For the love of Christ controls us, having concluded this, that one died for all, therefore all died; and He died for all, so that those who live would no longer live for themselves, but for Him who died and rose on their behalf.

2 Corinthians 5:14-15

Modern Christians, especially in the West, want to believe that they are in control. They want the power to determine their own choices and really know that their life is their own. But is that a Biblical concept?

For those of us who no longer live for ourselves but for Christ, what claim do we have to our bodies, minds and activities? Who is the Master of my life?

But the fruit of the Spirit is love, joy, peace, patience, kindness, goodness, faithfulness, gentleness, self-control; against such things there is no law.

Galatians 5:22-23

If the fruit of the Spirit, that is the result of the Spirit working in us, includes self-control, it is not a product of our own efforts and ability, but God’s.

For the good that I want, I do not do, but I practice the very evil that I do not want. But if I do the very thing I do not want, I am no longer the one doing it, but sin that dwells in me.
I find then the principle that evil is present in me, the one who wants to do good. For I joyfully agree with the law of God in the inner person, but I see a different law in the parts of my body waging war against the law of my mind, and making me a prisoner of the law of sin, the law which is in my body’s parts. Wretched man that I am! Who will set me free from the body of this death? Thanks be to God through Jesus Christ our Lord! So then, on the one hand I myself with my mind am serving the law of God, but on the other, with my flesh the law of sin.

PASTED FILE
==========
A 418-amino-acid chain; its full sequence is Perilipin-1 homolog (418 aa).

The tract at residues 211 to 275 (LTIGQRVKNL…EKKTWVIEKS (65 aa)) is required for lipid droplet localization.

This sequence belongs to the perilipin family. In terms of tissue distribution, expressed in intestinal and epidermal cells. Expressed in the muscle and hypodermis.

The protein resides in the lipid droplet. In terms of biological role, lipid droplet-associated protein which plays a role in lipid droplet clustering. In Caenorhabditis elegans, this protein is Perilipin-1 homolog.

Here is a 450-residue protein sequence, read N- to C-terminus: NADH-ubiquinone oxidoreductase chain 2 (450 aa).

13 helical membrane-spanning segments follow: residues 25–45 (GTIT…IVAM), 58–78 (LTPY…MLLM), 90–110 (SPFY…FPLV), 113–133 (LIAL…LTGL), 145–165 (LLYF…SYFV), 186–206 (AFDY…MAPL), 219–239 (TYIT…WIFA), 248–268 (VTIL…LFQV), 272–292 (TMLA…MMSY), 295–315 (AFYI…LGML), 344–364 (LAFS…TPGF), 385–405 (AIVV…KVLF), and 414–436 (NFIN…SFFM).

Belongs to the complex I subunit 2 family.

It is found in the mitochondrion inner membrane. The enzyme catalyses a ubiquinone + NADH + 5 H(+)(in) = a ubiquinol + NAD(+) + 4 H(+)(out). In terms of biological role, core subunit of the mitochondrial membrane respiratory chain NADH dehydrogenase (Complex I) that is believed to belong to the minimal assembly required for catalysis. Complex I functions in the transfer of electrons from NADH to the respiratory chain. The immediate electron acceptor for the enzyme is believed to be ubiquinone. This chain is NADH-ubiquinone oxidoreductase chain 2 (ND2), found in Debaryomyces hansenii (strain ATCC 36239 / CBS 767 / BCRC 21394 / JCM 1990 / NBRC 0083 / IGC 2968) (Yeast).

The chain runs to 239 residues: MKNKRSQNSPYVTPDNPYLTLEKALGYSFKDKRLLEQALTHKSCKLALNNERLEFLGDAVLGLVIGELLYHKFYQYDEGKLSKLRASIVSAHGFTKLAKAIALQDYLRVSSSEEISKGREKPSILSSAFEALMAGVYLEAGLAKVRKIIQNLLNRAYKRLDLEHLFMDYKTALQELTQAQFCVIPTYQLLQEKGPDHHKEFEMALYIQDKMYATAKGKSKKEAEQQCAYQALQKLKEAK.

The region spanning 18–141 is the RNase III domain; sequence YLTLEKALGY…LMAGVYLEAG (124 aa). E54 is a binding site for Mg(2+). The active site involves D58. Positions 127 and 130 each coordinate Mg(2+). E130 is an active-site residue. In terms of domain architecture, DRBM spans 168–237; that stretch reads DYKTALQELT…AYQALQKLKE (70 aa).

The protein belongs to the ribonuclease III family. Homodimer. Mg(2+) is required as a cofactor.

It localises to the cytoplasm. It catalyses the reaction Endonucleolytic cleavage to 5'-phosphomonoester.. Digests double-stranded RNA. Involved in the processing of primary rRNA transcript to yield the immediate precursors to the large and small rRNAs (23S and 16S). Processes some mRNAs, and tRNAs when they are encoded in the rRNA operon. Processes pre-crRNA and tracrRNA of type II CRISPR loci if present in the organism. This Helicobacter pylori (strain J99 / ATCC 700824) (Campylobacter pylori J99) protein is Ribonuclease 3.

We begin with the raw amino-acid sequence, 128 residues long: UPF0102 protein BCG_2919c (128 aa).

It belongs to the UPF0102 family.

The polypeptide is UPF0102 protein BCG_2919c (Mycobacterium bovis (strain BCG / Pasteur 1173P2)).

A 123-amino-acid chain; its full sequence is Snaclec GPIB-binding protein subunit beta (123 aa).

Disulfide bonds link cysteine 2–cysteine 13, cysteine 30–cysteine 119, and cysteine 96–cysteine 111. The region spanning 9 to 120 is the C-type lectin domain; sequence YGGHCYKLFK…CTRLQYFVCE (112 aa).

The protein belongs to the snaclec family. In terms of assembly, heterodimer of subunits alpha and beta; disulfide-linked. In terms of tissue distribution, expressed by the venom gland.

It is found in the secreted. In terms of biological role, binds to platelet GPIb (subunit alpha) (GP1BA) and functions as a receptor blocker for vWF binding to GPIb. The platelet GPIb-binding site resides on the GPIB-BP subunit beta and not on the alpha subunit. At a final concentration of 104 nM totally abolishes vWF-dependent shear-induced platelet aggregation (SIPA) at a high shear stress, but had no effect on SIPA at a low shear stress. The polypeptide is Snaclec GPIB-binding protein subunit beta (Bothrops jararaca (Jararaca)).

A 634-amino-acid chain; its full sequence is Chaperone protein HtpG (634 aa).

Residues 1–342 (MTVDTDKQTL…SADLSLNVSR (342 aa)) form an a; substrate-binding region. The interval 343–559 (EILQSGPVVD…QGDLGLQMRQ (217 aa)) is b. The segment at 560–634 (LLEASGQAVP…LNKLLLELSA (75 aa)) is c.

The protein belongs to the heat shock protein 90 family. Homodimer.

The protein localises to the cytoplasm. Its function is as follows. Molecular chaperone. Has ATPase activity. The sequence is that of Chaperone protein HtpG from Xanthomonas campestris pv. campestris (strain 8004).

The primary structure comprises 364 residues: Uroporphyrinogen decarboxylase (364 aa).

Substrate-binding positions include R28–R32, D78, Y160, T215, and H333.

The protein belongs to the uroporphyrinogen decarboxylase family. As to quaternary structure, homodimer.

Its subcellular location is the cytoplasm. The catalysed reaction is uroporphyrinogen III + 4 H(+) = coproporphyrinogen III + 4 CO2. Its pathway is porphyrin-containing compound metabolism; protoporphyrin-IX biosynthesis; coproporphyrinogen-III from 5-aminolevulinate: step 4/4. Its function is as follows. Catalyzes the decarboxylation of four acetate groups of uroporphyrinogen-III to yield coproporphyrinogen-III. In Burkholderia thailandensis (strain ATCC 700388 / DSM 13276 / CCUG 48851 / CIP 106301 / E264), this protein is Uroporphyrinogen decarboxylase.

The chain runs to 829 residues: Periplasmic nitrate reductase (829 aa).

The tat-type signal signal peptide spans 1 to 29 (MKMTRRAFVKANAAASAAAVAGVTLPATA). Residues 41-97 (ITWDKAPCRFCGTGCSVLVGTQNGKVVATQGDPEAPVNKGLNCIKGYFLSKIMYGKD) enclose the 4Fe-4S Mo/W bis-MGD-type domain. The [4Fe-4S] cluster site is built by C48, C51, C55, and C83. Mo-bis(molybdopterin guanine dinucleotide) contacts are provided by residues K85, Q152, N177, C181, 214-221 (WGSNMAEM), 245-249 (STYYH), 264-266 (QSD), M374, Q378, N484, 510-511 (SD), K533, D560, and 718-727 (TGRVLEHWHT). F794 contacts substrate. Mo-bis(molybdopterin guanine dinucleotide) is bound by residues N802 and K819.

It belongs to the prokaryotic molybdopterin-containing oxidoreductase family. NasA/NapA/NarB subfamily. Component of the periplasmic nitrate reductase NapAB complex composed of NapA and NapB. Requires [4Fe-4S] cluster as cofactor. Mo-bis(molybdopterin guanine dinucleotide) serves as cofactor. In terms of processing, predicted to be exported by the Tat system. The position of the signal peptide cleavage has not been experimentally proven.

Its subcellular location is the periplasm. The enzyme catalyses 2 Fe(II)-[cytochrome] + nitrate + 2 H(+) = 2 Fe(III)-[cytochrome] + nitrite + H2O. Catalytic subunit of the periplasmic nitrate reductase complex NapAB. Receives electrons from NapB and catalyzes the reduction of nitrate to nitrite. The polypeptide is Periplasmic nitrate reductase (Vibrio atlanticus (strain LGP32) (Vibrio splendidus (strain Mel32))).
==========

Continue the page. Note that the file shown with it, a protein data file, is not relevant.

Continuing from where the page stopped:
Romans 7:19-25

Self-control is not a matter of willpower. Paul said that sin is at work within his body, though his mind was at work for God. He had a conflict there that was Spiritual. Grace from God was the only thing to overcome it.

Is that an excuse to practice sin, then? No. A practice of sin is not Spiritual, and is against that same idea (the mind serves God) but the flesh remains while we are alive and so sin remains.

Over all these things, Grace abides. If we take on Jesus as King of our lives and invite the Holy Spirit to guide us, how can we be surprised when the Scriptural version of self-control is submission to God’s will over us?

Ethan Kirl